On paper, the partnership intends to support Namibia to use its resources in favour of a sustainable and inclusive economic growth, developing an internationally competitive and sustainable industry and competitive markets for renewable hydrogen. It builds on six pillars that encompass integration of renewable value chains, leveraging ESG criteria, mobilisation of funding for the development of infrastructure, capacity building, co-operation on research and innovation, and regulatory alignment (Memorandum of Understanding, p. 5). Backing this partnership is a substantial one billion Euros in investments from the EU, its Member States and European financial institutions. But the cooperation might be less sustainable for Namibia than it pledges to be.

Giving the green light to green colonialism?

The relationship between EU and African countries is not an uncomplicated one, and the search for renewable energy is no exception. Generally speaking, production of green hydrogen poses a large scale of risks. Amos Wemanya, a senior advisor at Power Shift Africa, warns against both potential human rights violations and environmental concerns. Land-use conflicts, forced resettlement, and water scarcity are just a few examples. The biggest concern, however, is the export of renewable hydrogen to European countries without meeting the local needs first. Notably, only 35 % of Namibia’s population in rural areas has currently access to electricity. Yet, Namibia has signed memoranda of understanding for the export of green hydrogen not only with the EU but also with Germany and the Netherlands. However, Namibian officials seem to be aware of this risk. Work on legislation is underway to ensure that the resources primarily benefit the local economy before being exported.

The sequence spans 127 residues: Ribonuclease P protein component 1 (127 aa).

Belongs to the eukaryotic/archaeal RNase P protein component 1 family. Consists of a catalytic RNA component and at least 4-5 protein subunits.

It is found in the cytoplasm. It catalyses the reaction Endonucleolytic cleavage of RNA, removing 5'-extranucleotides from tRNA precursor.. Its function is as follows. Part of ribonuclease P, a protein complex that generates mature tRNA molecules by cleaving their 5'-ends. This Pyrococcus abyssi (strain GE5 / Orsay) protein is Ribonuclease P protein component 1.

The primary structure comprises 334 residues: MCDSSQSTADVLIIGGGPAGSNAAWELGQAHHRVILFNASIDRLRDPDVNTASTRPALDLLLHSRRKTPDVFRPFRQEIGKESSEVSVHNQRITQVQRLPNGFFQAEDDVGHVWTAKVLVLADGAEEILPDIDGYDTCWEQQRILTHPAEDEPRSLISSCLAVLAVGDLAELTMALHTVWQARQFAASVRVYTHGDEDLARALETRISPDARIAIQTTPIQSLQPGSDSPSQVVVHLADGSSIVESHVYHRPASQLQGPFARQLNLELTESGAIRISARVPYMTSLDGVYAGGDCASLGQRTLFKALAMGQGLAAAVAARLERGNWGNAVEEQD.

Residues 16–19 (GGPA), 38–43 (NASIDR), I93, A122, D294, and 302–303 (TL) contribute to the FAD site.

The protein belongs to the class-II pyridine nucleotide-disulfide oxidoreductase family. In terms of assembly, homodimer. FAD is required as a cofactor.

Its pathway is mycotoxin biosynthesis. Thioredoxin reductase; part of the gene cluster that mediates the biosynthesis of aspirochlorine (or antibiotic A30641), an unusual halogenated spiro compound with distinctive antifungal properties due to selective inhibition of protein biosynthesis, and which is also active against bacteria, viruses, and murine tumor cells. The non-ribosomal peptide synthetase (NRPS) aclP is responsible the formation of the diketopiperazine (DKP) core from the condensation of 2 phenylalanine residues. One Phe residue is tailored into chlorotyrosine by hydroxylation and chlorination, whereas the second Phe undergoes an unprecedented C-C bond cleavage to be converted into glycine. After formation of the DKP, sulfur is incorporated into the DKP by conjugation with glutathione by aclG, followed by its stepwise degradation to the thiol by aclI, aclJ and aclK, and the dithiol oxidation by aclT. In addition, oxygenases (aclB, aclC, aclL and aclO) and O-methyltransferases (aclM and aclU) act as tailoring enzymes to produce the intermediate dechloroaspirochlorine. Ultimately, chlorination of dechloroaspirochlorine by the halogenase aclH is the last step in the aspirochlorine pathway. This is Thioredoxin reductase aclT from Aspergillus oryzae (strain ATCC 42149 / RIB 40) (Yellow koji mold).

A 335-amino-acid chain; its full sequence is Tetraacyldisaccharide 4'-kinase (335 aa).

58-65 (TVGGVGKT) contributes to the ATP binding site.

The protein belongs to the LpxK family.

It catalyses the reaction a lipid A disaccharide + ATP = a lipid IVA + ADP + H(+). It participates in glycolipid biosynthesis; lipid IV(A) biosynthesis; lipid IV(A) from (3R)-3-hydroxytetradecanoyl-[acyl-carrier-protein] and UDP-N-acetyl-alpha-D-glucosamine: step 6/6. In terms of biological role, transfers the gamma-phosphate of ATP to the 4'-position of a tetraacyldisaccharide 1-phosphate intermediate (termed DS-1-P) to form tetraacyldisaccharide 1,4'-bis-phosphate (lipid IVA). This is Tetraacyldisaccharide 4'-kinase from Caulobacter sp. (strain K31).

Legal frameworks for partnerships like this one need to be created, interpreted, and applied with the awareness of green colonialism. Seemingly neutral rules must be approached cautiously, especially in a cooperation between an economic and political goliath and a developing country which also lacks necessary expertise and technology. Besides critically reviewing the current rules, we should also consider what rules are missing. Although I cannot speak on the behalf of Namibian people (and do not want to come off as patronising), it does not seem like the EU-Namibian partnership builds on particularly strong foundations. The cooperation framework does not put the needs and rights of people and protection of their environment at the centre of attention. The pillars of the partnership say little about making sure that the energy needs of Namibia will be met and energy access for the locals will increase, or that local communities will be duly informed and their land respected – in other words, that the cooperation benefits Namibia too.

Even the European Parliament’s briefing on the cooperation suggests that the framework for the EU-Namibian partnership does not reflect on any risk that Namibia’s renewable hydrogen exports might not be competitive within global markets, or the possible consequences for the country’s financial stability. Little attention is paid to ecological impacts of renewable hydrogen production, such as increased water consumption in an already above-average arid region, or overall lack of access to justice in Namibia. The risk of resources extraction for the EU at the expense of Namibia is another potential issue, and the EU has so far done little to dispel these worries.